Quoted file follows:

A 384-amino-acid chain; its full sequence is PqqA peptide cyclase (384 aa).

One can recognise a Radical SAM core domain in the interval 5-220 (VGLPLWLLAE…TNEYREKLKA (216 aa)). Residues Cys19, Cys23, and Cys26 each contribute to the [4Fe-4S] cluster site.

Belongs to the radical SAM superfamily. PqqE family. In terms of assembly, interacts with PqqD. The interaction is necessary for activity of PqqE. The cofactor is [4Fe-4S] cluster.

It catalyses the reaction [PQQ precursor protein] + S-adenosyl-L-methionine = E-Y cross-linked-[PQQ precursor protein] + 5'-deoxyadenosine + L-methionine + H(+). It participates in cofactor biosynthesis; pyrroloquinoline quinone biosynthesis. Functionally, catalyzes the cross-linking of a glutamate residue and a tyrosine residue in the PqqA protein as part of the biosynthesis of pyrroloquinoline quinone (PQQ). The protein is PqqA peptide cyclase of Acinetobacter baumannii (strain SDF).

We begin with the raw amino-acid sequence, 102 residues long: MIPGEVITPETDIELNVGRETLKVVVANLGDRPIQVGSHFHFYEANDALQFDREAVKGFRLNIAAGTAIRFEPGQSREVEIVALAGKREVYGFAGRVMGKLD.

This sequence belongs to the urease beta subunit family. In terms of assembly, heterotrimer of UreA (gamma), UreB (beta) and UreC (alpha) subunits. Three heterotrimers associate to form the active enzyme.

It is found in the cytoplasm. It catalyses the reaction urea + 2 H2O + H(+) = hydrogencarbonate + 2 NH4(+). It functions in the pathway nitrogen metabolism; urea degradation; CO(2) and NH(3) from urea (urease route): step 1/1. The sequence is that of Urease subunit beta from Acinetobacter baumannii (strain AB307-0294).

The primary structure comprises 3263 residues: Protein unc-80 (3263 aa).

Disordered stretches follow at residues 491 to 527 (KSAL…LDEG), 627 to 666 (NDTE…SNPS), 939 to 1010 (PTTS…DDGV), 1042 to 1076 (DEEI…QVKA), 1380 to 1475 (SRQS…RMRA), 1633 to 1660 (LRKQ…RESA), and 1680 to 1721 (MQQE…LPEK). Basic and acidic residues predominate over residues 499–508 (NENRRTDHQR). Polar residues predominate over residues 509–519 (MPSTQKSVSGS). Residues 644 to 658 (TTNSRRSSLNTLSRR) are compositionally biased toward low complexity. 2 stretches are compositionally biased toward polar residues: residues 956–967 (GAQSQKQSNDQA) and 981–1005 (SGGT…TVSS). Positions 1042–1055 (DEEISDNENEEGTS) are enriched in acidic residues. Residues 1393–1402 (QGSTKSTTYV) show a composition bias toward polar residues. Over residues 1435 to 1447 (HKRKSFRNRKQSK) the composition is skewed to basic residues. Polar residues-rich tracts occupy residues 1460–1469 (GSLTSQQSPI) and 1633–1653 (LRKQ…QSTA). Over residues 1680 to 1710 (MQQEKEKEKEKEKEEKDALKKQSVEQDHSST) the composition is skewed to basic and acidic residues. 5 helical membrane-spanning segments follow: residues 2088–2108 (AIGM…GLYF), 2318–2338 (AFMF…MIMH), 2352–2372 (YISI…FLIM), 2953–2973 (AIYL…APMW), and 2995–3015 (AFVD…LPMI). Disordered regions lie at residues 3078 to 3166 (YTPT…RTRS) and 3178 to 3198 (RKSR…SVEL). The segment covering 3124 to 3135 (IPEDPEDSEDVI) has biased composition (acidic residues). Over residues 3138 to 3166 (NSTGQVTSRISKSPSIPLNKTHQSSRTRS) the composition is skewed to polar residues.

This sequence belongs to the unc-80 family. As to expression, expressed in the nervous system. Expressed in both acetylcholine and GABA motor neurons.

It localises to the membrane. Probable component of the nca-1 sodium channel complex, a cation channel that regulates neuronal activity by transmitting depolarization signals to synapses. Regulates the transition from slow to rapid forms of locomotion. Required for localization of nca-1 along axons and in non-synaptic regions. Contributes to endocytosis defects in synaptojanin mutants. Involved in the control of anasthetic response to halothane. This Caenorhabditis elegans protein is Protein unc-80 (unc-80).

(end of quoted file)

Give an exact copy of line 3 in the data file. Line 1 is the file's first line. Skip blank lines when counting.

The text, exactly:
Belongs to the radical SAM superfamily. PqqE family. In terms of assembly, interacts with PqqD. The interaction is necessary for activity of PqqE. The cofactor is [4Fe-4S] cluster.